My distant relationship with my sister — a result of the COVID-19 quarantine

Sisters+junior+Michelle+%28left%29+and+freshman+Irene+Sheen+haggle+over+a+Choco+Pie+snack%2C+one+of+many+tiffs+theyve+had+since+the+March+lockdown.

Irene Sheen

Sisters junior Michelle (left) and freshman Irene Sheen haggle over a Choco Pie snack, one of many tiffs they’ve had since the March lockdown.

Irene Sheen

“Where are you going?”

“To my room, obviously. Where else would I be going?” my sister retorted.

“Are you not going to clean up? So you’re just going to leave the dishes like that?” I responded. “Seriously?”

“What do you mean? If you have a problem with that, why don’t you just do it yourself?”

“I literally did the dishes last night. It’s your turn. Go!” I interjected.

“You’re younger, so obviously you should be doing it,” my sister stubbornly said.

Like this, our petty quarrel about doing the dishes prolongs for another five minutes, all thanks to quarantine. 

COVID-19 and its lockdown has me suffocating.

While family bonding is great, being cramped inside the house with my family members all day long drives me crazy — especially with my sister, who’s two years older than me. Our relationship isn’t necessarily deteriorating, but two months into lockdown, it began evolving into daily cat fights between 6-year-old elementary schoolers.

It’s always about who gets to eat the last cookie or whose turn it is to wash the dishes. She does everything in her power to get out of doing all the dirty work, leaving it up to me, the vulnerable younger sister, to clean up after her mess.

While attempting to fix a problematic sister remains difficult, sometimes a bit of blackmailing solves the problem, like threatening to eat the last ice cream bar that she’s been saving up or to expose her secrets to our mom.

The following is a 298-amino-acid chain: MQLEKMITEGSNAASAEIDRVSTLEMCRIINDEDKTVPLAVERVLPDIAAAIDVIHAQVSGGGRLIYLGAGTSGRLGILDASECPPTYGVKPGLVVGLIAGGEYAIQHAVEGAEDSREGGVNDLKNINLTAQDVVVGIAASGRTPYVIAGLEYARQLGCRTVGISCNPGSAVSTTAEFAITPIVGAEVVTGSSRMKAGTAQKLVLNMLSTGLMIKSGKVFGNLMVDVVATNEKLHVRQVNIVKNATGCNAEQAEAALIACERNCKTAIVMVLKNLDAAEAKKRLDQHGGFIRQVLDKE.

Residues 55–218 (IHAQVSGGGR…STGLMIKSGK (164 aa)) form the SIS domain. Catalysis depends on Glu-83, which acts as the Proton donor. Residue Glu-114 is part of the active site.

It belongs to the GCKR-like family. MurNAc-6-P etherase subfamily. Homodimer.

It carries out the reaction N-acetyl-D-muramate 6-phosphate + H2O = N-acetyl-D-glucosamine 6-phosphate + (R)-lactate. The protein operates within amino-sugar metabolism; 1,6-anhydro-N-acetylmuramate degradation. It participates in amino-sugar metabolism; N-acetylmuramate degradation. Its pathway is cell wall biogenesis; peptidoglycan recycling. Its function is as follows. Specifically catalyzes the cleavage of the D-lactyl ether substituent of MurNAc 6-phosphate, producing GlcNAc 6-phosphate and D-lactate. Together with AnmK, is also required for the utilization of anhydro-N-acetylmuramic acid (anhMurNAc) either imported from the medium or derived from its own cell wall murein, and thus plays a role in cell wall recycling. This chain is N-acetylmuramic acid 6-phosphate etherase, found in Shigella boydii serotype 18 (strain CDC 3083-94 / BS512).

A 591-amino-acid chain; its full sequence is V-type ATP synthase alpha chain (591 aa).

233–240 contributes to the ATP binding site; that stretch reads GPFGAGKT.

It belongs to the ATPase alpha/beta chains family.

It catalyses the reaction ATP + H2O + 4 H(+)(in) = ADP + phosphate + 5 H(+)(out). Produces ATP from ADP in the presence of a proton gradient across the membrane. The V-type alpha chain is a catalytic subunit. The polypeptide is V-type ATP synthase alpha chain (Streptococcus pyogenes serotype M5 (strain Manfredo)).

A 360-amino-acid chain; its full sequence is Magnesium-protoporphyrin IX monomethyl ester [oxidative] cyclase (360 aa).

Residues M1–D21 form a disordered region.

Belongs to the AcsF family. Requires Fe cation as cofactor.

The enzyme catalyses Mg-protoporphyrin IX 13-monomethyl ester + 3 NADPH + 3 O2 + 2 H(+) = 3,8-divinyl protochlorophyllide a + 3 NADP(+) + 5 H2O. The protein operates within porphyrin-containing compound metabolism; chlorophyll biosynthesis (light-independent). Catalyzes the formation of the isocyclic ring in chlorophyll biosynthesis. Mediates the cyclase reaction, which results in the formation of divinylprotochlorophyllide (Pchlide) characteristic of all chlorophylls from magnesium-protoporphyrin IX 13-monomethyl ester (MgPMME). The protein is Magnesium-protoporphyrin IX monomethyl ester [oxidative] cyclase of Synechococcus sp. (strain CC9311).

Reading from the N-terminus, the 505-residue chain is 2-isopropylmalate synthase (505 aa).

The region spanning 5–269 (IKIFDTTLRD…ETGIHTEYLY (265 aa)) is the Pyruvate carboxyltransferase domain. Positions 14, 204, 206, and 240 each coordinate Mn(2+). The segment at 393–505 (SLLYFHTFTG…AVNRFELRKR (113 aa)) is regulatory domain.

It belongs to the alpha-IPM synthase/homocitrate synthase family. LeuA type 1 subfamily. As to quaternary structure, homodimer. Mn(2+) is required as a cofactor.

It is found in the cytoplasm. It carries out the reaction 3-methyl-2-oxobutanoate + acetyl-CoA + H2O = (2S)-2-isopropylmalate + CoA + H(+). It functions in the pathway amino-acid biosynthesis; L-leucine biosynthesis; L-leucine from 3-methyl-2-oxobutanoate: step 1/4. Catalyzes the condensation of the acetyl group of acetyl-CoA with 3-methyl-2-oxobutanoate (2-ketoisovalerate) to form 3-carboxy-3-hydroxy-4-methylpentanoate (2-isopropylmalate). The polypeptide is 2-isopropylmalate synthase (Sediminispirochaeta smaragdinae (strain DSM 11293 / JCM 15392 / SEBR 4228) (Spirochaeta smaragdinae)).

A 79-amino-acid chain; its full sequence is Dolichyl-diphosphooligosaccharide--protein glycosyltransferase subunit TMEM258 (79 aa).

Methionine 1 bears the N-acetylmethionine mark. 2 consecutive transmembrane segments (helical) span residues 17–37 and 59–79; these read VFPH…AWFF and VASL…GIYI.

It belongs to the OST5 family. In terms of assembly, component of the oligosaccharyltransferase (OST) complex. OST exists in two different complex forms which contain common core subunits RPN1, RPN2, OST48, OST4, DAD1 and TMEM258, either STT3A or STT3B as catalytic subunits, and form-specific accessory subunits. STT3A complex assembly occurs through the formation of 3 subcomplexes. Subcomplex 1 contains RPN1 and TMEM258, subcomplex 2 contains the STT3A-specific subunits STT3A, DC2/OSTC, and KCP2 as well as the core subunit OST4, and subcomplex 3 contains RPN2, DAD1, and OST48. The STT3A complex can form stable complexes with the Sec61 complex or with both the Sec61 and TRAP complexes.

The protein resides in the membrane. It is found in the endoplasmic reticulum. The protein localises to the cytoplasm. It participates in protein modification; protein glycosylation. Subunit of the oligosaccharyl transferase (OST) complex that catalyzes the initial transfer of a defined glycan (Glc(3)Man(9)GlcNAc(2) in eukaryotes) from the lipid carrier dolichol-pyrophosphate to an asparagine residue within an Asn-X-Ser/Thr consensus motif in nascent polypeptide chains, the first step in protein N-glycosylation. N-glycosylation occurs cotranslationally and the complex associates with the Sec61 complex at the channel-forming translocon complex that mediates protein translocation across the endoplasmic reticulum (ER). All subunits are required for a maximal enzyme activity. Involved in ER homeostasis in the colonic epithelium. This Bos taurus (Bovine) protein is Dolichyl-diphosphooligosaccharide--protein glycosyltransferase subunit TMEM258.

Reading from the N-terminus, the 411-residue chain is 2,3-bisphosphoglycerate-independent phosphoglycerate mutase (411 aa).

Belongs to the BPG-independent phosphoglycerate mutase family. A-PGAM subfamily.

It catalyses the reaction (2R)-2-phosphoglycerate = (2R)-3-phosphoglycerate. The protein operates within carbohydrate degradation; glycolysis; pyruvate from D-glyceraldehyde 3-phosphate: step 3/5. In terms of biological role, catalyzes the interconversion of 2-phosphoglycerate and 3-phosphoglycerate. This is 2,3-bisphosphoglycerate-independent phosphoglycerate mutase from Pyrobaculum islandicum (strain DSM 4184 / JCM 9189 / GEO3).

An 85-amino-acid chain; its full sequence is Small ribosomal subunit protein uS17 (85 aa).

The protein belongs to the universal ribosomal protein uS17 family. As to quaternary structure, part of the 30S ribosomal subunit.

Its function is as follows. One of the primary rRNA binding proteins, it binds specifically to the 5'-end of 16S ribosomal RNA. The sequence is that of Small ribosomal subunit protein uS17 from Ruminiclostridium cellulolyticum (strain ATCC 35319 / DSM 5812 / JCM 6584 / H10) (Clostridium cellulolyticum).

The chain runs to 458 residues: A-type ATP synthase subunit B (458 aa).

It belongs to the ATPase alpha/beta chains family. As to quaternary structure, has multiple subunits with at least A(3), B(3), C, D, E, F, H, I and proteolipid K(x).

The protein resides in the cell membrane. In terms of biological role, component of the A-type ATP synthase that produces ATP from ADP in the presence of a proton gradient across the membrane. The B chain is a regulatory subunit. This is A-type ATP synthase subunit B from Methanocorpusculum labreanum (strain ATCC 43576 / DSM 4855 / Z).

Before COVID-19 hit, our sisterly relationship seemed considerably better, with less tension than now.

Perhaps our fights have become excuses to pass away our boredom, or maybe it’s simply the lack of privacy that comes with our uncomfortable proximity and constant room bombardments without a notice.

Nevertheless, quarantining with my family for nine months has made me sensitive to trivial matters especially — toward my older sister.

Once school began in August, it became both a safeguard and a threat to our petty bickering.

Because we’re so busy in our own rooms attending classes or completing homework, we don’t spend as much time together as we did over the summer. That’s a benefit for the both of us, since it prevents unnecessary clashing.

But with the addition of school and its heavy workload comes stress, which inevitably makes us more irritable and intemperate. And contrary to past school years, the awkward adjustment into distance learning and the rapid change in environment also posed as a serious stress factor. 

We’re already burdened by our closure; imagine the non-stop squabbling with all the stress that whirls around us.

To say the least, I seriously need some space!